service mod-gearman2-worker restart

 

Now we need to configure the MG server to use this host group as a queue. On your Nagios XI server edit the file /etc/mod_gearman2/module.conf

Find the section like this:

# sets a list of hostgroups which will go into seperate
# queues. Either specify a comma seperated list or use
# multiple lines.
#hostgroups=name1
#hostgroups=name2,name3

 

Add this line as follows:

hostgroups=mg_objects_site_a

 

Save the module.conf file.

Now you need to restart some services:

service nagios stop
service gearmand restart
service nagios start

 

From now on, MG will allocate any host or service checks for the hosts in the mg_objects_site_a group into a queue. Any workers that are configured to target it will execute them.

You can see this new queue by using the gearman_top2 command on the XI server:

gearman_top2

 

It will look like the screenshot below:

 

 

 

Using A Worker For A Specific Monitoring Plugin

Some monitoring plugins have the following requirements and behaviours:

  • Specific modules installed

    • The more "common" workers you deploy require you to install these modules on all the workers
  • Create temporary files that are accessed the next time the plugin is executed

    • These files are used for comparing the last value to the current value

    • If the check is being shifted from worker to worker, these files are not going to have valid data and cause monitoring inconsistencies

A good example of such a plugin is check_wmi_plus.pl which can be used to perform agent-less monitoring on Windows machines.

In this scenario we will create a service group that contains all the services that use the check_wmi_plus.pl plugin. We'll configure a worker to use this service group.

  • Log into Nagios XI and open Core Configuration Manager (CCM)

  • Under Monitoring click Service Groups

  • Click the + Add New button

    • Name: mg_objects_wmi_services

    • Description: Mod-Gearman Objects - WMI Services

    • Click the Manage Services button

      • Add <all the services that use the check_wmi_plus.pl plugin> to the right hand side

      • Click Close

    • Click Save
  • Click the Apply Configuration button

 

Before we configure the MG server to use this host group as a queue, we'll configure the remote worker.

Most importantly, we ONLY want this worker to execute checks for the services in the service group. With that in mind, we'll configure the worker so it doesn't touch the default host and services queues (however there is no reason why this worker couldn't also do other service checks).

On your remote worker edit the file /etc/mod_gearman2/worker.conf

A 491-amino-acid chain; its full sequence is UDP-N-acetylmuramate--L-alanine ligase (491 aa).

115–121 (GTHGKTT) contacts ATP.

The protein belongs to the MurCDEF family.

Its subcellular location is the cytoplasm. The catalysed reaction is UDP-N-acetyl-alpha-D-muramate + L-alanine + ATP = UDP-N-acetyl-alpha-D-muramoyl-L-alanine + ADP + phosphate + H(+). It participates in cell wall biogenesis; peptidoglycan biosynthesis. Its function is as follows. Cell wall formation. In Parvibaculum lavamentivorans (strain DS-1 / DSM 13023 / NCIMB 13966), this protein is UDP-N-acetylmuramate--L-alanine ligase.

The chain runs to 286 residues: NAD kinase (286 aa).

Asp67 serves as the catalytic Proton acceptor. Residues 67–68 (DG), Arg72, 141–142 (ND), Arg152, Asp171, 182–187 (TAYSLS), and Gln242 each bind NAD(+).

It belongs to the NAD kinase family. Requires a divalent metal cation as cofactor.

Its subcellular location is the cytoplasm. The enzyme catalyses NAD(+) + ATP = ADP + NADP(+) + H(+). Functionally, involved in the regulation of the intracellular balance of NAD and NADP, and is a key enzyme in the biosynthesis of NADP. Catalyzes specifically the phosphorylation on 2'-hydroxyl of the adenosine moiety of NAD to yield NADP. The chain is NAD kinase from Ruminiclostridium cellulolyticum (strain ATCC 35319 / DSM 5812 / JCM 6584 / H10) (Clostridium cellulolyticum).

Find the sections like this:

# defines if the worker should execute
# service checks.
services=yes


# defines if the worker should execute
# host checks.
hosts=yes

 

Change them to no as follows:

# defines if the worker should execute
# service checks.
services=no


# defines if the worker should execute
# host checks.
hosts=no

 

Find the sections like this:

# sets a list of servicegroups which this worker will
# work on.
#servicegroups=name1,name2,name3

 

Add this line as follows:

servicegroups=mg_objects_wmi_services

 

Save the worker.conf file.

You need to restart the worker service:

service mod-gearman2-worker restart

 

Now we need to configure the MG server to use this service group as a queue. On your Nagios XI server edit the file /etc/mod_gearman2/module.conf

Find the section like this:

# sets a list of servicegroups which will go into seperate
# queues.
#servicegroups=name1,name2,name3

 

Add this line as follows:

servicegroups=mg_objects_wmi_services

 

Save the module.conf file.

Now you need to restart some services:

service nagios stop
service gearmand restart
service nagios start

 

From now on, MG will allocate any service checks in the mg_objects_wmi_services group into a queue. Any workers that are configured to target it will execute them.

You can see this new queue by using the gearman_top2 command on the XI server:

gearman_top2

 

It will look like the screenshot below:

 

 

 

Ensure Worker Doesn't Touch Host And Service Queues

This was briefly mentioned in the "Using A Worker For A Specific Site" scenario, however it is worth re-iterating.

The goal is that you ONLY want the worker to execute checks in the specific queues that it it has been configured for, using the hostgroups and/or servicegroups directives. You DO NOT want it executing checks in the default host and service queues.

Why would you want this type of configuration?

Let's say you have a remote worker that is executing checks for the devices located at that physically remote location. The local worker on the Nagios XI server is executing the host and service queues. If the remote worker was executing checks for the  host and service queues, the following would happen:

  • Remote worker gets plugin command to execute and executes it
  • The host address is actually for a device back at the Nagios XI server location
  • Network traffic is generated to go back across to the Nagios XI server location to perform the plugin check against the host
  • Network traffic is generated to return the plugin result to the remote worker
  • Network traffic is generated to from the remote worker to return the plugin result back to the MG server on the Nagios XI server

You can see that there is a lot of unnecessary traffic being generated across network links. Hence it is important when have remote workers at physically different locations, they need to be correctly configured so they don't touch the  host and service queues.

 

On your worker edit the file /etc/mod_gearman2/worker.conf

Find the sections like this:

# defines if the worker should execute
# service checks.
services=yes


# defines if the worker should execute
# host checks.
hosts=yes

 

Change them to no as follows:

# defines if the worker should execute
# service checks.
services=no


# defines if the worker should execute
# host checks.
hosts=no

 

Save the worker.conf file.

You need to restart the worker service:

service mod-gearman2-worker restart

 

 

Final Thoughts

For any support related questions please visit the Nagios Support Forums at:

http://support.nagios.com/forum/